These statistics should be worrying to any IGP. While I’m in no position to tell the police administration what to do to build a world class police system, I have a few words of counsel, particularly with respect to a police misconduct regime.

The purpose of the police misconduct regime is threefold: maintain public confidence in the reputation of the police service, uphold high standards in policing, deter misconduct and protect the public.

Don’t hesitate

Sir, don’t hesitate to demote officers who do not show the integrity needed to inspire the trust of those they swore to protect. Fire others who break the rules, dismantle special units that work as ruthless killing machines under the guise of law enforcement.

Institute new ways to track compliance with rules and discipline.

You may want to overhaul the Police Inteligience and Professional Standards (PIPS) Bureau to be more efficient in the way it handles complaints against police officers.

The current system is too bureaucratic and does not lend itself any form of public scrutiny and accountability.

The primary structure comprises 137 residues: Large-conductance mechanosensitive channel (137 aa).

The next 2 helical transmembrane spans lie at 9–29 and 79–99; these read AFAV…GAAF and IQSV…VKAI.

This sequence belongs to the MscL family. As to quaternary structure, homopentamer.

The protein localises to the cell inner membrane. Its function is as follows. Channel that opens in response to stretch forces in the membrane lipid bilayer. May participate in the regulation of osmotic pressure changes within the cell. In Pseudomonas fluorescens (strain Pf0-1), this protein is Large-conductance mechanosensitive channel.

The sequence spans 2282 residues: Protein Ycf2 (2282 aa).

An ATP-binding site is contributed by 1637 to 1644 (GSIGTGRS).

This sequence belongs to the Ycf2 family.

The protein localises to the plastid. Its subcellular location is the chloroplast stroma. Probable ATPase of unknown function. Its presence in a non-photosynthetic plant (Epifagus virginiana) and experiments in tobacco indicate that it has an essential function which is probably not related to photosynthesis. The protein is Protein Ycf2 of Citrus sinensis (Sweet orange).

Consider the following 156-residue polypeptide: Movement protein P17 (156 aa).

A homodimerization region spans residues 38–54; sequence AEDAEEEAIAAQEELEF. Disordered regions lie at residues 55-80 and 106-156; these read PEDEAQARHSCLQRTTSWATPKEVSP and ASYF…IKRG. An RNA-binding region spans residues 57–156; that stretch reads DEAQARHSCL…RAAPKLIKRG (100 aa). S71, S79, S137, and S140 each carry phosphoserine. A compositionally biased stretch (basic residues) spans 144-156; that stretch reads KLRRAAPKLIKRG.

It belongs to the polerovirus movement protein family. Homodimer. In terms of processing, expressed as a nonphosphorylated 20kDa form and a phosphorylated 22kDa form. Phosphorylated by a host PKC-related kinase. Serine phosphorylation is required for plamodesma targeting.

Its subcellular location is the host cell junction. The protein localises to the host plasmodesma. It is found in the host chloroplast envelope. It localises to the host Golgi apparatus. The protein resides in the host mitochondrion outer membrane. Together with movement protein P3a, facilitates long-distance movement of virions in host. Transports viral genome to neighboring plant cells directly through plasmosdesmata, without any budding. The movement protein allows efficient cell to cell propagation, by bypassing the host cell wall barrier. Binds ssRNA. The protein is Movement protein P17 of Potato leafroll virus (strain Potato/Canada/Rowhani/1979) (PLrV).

You must eradicate any systemic indiscipline that is woven into the fabric of policing in Ghana which makes the police top the list of Ghana’s most corrupt institutions almost every year.

Sir, don’t allow politicians to have their way, particularly those in the ruling party. It has become the convention of policing in Ghana that members of ruling governments don’t do wrong.

Successive police administrations prefer to be highhanded in dealing with members of opposition parties.

You must be blind to political party colours and enforce the law irrespective of which party is in power.

The politicians won’t be happy but your allegiance is to the people and not politicians.

This is a bold and risky decision, but it’ll increase your deposit in the bank of goodwill.

Finally, allow more and more police officers to live outside the barracks.

This could be a smart way of ensuring police visibility in our communities.

Imagine two police officers in every community across the big cities.

Sir, you have started well and I wish you all the best, knowing that not all your peers will like your leadership style.

Don’t worry about them. Just think of the people as you tick the boxes of enforcing the law and fighting crime.
I salute you…

The writer is President-General, West Africa Nobles Forum/Chancellor, Wiscosin International University College.